RIGA, December 14. /TASS/. More than 5,000 protesters hit the streets in the Latvian capital of Riga protesting against teaching in Latvian instead of Russian at ethnic minority schools, a representative of the Russian School Protection Headquarters movement told TASS on Thursday.
"Today’s rally gathered as many people as the first one held on November 16, about 5,000 people," Andrey Tolmachev said. "Our goal is to protect Russian schools and to defend the right to speak and learn in a native tongue. It is neither the first nor the last protest. We will be staging the rallies until the authorities hear us."
"We will make them pay attention to the fact that the Russian-speaking community, which makes up nearly 40% of the country’s population, lives in Latvia. Regardless of the fact we are Russians, Belarussians, Jews, Kazakhs or Tatars, we are united by the Russian language and our objective is to defend our children’s right to be taught in Russian," Tolmachev said. "Nobody is against studying Latvian, but we are against our children’s forced assimilation."
Miroslav Mitrofanov, the co-chairman of the Russian Union of Latvia party that was among organizers of the event, told TASS that the next step against mandatory transfer of ethnic minority schools over to instruction in the Latvian language would be a nationwide referendum on teaching in a native tongue.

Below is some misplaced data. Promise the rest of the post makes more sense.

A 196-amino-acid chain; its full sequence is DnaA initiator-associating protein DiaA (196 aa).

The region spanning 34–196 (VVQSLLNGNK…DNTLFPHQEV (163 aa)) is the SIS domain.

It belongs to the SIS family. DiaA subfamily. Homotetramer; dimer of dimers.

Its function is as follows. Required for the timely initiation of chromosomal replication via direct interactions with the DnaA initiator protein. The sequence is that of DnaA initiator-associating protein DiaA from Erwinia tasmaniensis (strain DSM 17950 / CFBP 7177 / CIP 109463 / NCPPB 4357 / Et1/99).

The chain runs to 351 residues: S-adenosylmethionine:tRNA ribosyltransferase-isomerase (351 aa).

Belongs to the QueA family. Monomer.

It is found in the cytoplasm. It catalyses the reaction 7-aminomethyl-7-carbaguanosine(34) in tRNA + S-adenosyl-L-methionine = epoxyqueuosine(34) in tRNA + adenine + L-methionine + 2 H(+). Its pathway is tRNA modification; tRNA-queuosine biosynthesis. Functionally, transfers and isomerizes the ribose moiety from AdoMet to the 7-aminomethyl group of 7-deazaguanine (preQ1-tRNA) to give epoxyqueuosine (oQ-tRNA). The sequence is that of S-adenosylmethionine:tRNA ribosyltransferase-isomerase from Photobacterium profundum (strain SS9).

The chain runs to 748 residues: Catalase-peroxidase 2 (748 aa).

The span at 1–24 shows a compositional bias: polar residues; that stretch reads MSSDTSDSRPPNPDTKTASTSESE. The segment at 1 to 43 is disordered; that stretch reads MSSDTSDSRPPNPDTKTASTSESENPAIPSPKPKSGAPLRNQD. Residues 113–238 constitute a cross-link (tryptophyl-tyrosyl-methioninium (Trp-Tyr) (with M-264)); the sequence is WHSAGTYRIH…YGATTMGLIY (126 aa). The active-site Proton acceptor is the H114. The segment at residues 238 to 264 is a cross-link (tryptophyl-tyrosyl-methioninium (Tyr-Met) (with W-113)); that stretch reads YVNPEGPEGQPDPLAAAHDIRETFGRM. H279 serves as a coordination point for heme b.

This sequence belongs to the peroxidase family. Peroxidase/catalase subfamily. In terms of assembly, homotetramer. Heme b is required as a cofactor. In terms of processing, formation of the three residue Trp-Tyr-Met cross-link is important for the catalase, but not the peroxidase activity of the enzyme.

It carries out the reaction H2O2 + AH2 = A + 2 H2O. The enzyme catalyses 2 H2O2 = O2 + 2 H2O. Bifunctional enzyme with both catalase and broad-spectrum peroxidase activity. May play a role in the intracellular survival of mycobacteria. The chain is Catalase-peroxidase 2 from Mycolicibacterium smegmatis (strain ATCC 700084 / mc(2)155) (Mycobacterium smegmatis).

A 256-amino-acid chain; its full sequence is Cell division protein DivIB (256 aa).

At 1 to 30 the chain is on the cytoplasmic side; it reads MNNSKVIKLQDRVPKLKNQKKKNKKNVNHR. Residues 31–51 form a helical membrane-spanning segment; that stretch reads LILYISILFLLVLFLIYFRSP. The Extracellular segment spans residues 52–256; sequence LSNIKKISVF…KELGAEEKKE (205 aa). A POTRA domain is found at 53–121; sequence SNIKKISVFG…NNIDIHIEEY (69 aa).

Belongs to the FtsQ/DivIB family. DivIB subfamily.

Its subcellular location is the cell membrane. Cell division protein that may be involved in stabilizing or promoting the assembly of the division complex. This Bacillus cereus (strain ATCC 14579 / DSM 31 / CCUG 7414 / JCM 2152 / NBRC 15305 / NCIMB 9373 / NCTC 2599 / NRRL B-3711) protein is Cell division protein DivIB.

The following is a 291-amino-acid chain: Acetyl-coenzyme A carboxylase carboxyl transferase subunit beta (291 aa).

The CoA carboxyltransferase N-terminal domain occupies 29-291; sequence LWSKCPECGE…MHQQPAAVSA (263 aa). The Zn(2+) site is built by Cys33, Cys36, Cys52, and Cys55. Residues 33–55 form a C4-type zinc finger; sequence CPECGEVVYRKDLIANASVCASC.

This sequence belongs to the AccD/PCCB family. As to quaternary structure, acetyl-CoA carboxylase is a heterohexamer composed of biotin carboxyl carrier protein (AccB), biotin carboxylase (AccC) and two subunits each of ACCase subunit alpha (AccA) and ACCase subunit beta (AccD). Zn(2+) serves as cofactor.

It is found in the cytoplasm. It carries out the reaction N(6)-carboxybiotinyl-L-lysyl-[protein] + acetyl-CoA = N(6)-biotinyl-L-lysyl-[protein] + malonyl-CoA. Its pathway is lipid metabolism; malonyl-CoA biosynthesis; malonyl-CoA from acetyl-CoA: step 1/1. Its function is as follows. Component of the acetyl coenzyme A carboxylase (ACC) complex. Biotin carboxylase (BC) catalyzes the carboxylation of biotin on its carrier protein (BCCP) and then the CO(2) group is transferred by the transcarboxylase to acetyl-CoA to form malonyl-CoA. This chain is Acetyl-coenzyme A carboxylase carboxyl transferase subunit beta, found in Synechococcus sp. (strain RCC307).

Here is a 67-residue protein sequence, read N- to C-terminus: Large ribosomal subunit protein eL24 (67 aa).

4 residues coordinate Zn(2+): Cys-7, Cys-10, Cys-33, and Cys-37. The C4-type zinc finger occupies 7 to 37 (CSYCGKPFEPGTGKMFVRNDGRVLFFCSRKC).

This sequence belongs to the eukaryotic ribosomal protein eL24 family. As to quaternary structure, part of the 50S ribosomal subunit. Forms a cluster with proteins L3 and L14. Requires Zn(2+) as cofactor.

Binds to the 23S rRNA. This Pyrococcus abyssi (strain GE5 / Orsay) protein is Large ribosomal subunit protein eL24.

"A referendum will be initiated to get back to the cradle of Latvian statehood, to restore principles of the law on minority education of 1919," he said. "We will file appeals with the Central Electoral Commission. There will be a referendum aimed to restore Russian school autonomy and autonomy of other ethnic groups’ schools. We want to ensure the right of voters, of the country’s residents to influence directly on the contents and determination of the language of instruction at minority schools."
Latvia’s ruling coalition supported plans for the forthcoming reform in the sphere of education drafted by the Ministry of Education and Science, in line with which all the ethnic minority schools should change to the Latvian language in teaching almost all disciplines in three years’ time.
The students of Russian schools will be able to study only the Russian language, literature and the subjects related to culture and history in their native tongue.
These plans have triggered a wave of indignation among the Russian-speaking residents of Latvia who make up about 40% of the country’s population.
In spite of the impressive size of the community that speaks Russian as a native tongue, it is considered a foreign language in Latvia, with Latvian being the only state language. The first reform of school education in Latvia took place thirteen years ago when the Russian schools had to slash the amount to teaching in Russian in high school to only 40% of the subjects.
After that the nationalists have made a number of attempts to switch the instruction process at all the state and municipal schools over to the Latvian language only.